Week in Review: Of cryptocurrencies, leadership styles and HotShotz
By Karamjit Singh July 15, 2017
- Digital currency ecosystem hard to understand, even for seasoned tech execs
- Fun moderating Tony Fernandes and to have fun, come for HotShotz July 22-23
IF there is one thing in the digital world that I do not understand, it is blockchain and cryptocurrency. But then in April, when I was in Sarawak of a digital economy conference there, I heard the keynote speaker, Don Tapscott, admit that it took him three years to understand what blockchain was all about. And Tapscott has even written a book on it! I am quite confident that he wrote his book after his moment of clarity.
But there are many seasoned tech executives who don’t understand it as well. I was with three seasoned executives this week at a discussion and in the small talk later, cryptocurrencies, bitcoins and acronyms such as ICO (Initial Coin Exchange) came up and two of the executives admitted they could not understand the workings of bitcoins where you can “mine” for the currency. The third person, from the financial industry tried to explain it to us. He didn’t succeed very well.
While I am not familiar with cryptocurrencies, I do find the run-up in their prices to be something of a bubble and not based on any economic fundamentals I understand. Firstly, to be a currency, you must be able to exchange it with physical goods in the real world. I have not seen that happening yet.
In fact, a recent article I read on Bloomberg revealed that only three out of the top 500 online merchants accept bitoins. And even bitcoin owners prefer to trade speculatively than use the cryptocurrency to purchase goods.
I agree with an observation in the article about bitcoins behaving more like an asset than a digital currency.
And there are also active Malaysian and Malaysian-based players in this cryptocurrency space with one of them being Mark Smalley of Neuroware.io who is building an OS for blockchain, which apparently will be the world’s first. Smalley was a speaker at the Sarawak Digital Economy conference as well.
Anyway, it looks like I have digressed far from my intentions of highlighting yet the latest Malaysian entrepreneurs to get into the cryptocurrency space but using a crowdfunding method. Do check out Sharmila Ganapathy’s interview with them and let me know your thoughts. Do the founders of FundYourSelf know what they are doing or have they got pulled in by the great hype bubble around cryptocurrencies?
While the young men behind FundYourSelf now try their best to disrupt the crowdfunding space, the ‘old style’ crowd funding companies such as pitchIN are not doing too badly with the company just nothing up another first in the Malaysian crowdfunding market with online organic grocer, Signature Market, attracting 161 investors in its short 2-week campaign, making this the largest number of investors in a single crowd funded campaign. The amount raised was US$351,000 (RM1,507,080).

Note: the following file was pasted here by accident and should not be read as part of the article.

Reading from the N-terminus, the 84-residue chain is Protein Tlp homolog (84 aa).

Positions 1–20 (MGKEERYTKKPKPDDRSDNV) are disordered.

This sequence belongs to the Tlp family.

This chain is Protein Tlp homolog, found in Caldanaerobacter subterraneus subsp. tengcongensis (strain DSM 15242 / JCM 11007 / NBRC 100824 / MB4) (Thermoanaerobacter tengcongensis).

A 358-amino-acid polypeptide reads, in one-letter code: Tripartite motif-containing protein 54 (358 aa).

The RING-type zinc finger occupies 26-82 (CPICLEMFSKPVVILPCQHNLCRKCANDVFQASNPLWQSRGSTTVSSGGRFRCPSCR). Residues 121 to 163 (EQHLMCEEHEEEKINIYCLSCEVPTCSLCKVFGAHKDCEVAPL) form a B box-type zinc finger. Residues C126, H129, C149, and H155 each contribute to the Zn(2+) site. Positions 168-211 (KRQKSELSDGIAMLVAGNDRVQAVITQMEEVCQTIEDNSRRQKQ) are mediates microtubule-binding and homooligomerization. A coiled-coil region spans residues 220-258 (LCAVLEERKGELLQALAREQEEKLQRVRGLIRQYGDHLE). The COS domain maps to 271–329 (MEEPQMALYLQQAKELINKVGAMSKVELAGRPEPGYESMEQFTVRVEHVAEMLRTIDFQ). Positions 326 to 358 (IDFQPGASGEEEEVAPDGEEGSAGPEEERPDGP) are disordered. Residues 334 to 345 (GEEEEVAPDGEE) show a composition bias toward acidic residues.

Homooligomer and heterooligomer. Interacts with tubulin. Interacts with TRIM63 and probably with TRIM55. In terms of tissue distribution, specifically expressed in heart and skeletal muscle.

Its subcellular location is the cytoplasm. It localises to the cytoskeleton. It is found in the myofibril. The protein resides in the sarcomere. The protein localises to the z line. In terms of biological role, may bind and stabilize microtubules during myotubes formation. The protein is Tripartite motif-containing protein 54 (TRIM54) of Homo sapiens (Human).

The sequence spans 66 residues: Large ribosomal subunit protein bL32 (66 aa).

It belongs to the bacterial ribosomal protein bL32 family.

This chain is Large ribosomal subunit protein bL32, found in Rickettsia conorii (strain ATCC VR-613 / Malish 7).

Moving away from the virtual to the real world, I wrote a commentary that was to have been on Albern Murty, Digi’s CEO whom I interviewed two weeks ago. But then the turbaned (more on this later) Tony Fernandes intruded into my thoughts as I realized that both Fernandes and Murty actually share quite a few commonalities in terms of their leadership styles. Both are disruptors and lead innovative companies. You can read more about that in my article.
And if you are wondering why I described Fernandes as being in a turban, that is because he was speaking at an Asean Sikh Economic & Entrepreneurship Summit (ASEES) last weekend where I had the role of moderating him and someone made a red turban for him.
And speaking of fun, don’t forget to get tickets for yourself and your family for next weekend’s grand HotShotz eGames festival where you will get to try seven game titles at the free-to-play area, experience virtual reality, meet 10 exciting up and coming indie game publishers and play their games, catch a cosplayers performance, watch a PC Modding competition and of course see the finals of our eSports competition where 300 players will be battling it out across the seven games organized.
HotShotz is supported by Main Sponsor Predator, which is Acer’s gaming brand, co-sponsors Digi, Malaysia’s leading telco, Malaysian Digital Economy Corporation (MDEC) and Sony Interactive Entertainment Hong Kong Limited Singapore Branch (SIES). KDU University College is the Venue Host, VR Lab is the VR Partner, TP-Link is the Networking Partner and Lazada Malaysia is the e-Commerce Partner. The media partner is Astro’s eGames channel, EGG and Indonesian media site, vivo.co.id.
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